Merit Based Rewards: Here & Hiding

It seems about time this blog be used for writing and sharing beyond links to recent articles & blog posts related to education reform.  Why now?  This week my attention has been turned towards the idea of merit pay thanks to Governor Cuomo’s State of the State address and a letter to the editor shared on Diane Ravitch’s blog here.  I also happen to be reading Diane’s latest book, Reign of Error for a local book study, and was assigned Chapter 12, “Why Merit Pay fails”, as my assignment for the week.

Of course, as an educator, I find the idea of merit pay insulting, and Ravitch affirms I’m not alone.  Merit pay assumes I don’t already give students 100% of my best effort 100% of the time.  Merit pay takes away from the collaborative environment I know is necessary for school and student success and a majority of the time merit pay relies solely on student test scores as an indicator of student and teacher success.

In her book, Ravitch also reminds us that merit pay is not a new idea and that it’s been tried, unsuccessfully, since the early 1900s.  She warns us that when teachers are offered merit pay, students who are more likely to help those teachers earn their bonus are given the most attention.  Perhaps most importantly of all, Ravitch points out that even if merit pay were to succeed,  it would still fail since the end result would be an education of lesser quality-an education with a narrow curriculum, emphasis on test scores, and attention given to students who will demonstrate the most growth.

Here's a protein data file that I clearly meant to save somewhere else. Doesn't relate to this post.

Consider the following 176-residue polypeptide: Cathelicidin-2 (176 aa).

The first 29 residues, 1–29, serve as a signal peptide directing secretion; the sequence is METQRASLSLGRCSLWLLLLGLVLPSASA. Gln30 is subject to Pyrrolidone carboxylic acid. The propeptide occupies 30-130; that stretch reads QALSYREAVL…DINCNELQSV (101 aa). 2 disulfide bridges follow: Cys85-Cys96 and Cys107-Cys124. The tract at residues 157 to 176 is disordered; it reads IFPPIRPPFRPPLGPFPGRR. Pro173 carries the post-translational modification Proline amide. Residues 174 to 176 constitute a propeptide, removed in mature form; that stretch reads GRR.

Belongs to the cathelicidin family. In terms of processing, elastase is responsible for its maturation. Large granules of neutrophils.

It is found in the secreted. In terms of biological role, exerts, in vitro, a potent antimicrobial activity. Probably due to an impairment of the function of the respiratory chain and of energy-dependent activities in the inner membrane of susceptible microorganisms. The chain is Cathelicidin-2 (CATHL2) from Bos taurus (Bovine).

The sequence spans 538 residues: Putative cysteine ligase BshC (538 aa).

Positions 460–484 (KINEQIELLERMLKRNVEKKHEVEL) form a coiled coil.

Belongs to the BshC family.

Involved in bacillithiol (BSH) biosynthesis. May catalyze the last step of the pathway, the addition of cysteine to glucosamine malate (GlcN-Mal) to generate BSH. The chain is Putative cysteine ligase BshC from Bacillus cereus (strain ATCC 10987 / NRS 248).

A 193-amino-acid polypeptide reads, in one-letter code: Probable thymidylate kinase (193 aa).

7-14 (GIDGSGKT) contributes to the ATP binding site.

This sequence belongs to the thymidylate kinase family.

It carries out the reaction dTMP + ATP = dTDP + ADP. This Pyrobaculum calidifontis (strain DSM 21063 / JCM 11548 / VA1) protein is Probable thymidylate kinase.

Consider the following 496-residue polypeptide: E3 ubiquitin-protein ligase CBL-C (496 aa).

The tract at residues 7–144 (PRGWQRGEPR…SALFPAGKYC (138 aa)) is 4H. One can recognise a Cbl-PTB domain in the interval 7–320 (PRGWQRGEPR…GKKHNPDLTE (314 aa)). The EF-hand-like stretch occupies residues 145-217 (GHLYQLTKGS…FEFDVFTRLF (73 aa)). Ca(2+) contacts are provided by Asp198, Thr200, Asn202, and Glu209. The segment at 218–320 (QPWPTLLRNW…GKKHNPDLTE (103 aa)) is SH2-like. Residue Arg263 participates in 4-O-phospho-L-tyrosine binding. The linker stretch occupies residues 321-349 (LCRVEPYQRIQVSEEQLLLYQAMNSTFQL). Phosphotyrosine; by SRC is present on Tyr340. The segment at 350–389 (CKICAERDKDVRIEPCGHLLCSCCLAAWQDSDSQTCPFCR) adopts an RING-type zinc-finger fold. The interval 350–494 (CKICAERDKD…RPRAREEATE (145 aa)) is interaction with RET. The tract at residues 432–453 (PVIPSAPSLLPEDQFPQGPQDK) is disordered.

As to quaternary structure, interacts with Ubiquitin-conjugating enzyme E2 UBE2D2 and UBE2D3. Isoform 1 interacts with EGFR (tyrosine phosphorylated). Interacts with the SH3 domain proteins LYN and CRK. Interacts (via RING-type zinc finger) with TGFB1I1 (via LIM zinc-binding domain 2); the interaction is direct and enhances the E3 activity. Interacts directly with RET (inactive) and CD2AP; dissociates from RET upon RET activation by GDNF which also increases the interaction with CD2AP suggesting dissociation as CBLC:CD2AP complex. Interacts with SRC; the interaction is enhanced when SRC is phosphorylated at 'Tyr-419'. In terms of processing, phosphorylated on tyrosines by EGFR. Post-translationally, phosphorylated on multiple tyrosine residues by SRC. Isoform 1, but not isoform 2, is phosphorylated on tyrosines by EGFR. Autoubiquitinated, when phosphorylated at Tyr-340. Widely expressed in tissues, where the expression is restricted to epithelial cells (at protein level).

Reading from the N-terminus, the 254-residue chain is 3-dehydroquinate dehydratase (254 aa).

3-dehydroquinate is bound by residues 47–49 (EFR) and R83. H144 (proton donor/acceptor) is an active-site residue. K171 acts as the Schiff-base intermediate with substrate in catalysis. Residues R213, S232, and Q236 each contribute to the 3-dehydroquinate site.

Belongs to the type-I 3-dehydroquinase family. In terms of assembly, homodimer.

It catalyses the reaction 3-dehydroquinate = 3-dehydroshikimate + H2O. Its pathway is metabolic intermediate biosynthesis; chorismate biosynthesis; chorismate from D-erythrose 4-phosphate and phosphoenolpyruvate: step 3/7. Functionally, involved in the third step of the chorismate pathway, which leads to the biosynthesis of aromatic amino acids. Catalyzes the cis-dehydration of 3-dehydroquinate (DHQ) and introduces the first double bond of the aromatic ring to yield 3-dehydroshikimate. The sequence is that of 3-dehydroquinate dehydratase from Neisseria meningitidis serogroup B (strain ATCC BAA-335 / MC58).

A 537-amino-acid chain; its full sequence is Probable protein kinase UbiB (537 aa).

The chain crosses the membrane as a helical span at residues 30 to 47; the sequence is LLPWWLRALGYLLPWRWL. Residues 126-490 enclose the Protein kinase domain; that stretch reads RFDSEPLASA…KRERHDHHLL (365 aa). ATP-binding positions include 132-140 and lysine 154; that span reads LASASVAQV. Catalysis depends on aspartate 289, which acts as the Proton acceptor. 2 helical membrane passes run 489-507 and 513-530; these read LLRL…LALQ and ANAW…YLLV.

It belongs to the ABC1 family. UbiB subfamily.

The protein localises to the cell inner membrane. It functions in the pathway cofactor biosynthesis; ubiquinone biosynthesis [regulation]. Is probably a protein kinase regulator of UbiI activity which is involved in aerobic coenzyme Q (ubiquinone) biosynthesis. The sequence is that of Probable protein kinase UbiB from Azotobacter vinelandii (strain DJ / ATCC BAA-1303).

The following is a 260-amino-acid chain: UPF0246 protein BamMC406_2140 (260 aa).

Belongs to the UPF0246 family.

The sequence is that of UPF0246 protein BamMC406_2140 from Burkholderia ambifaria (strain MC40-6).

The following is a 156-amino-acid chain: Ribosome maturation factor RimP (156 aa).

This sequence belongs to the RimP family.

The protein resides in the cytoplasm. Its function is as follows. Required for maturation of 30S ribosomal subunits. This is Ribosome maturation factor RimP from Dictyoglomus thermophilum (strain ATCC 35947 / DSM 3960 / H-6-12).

It was no surprise then, to see this blog post about a group of A.P. teachers from Lee, Massachusetts on Ravitch’s blog.  In the post, she shares the letter to the Berkshire Eagle that the group of teachers wrote to explain why they chose to return merit pay received for participation in a grant program funded by the Gates Foundation.  Their reasons?

First of all, the teachers from Lee oppose merit pay because,  “the notion of “merit pay” suggests that high achieving students are more worthy of a teacher’s time and effort than average achieving students or those who struggle”.

Secondly, the teachers noted that, “It is faulty logic to assume that the efforts of one A.P. teacher were the only cause of high scores. Earlier teachers, parents, and community members all help contribute to the success of our students.”

In other words, the teachers in Lee believe in the promise of public education for all students and strive to recognize the efforts of all educators, parents, and community members in helping students find success.  These teachers understand that there is more to education than test scores, data, and money.

I was tickled pink to know that there are still some good folk out there and I loved that they found a way to diversify course offerings for students but do right by the grant money so that it could benefit all students.  They has turned lemons into lemonade!

Encouraged by the story, I shared it with my husband, who is also an educator and also participating in the Reign of Error book study.  He immediately gave me one of his sarcastic laughs.  The kind of laugh that left me pausing to wonder what he found so funny about the teachers’ solution.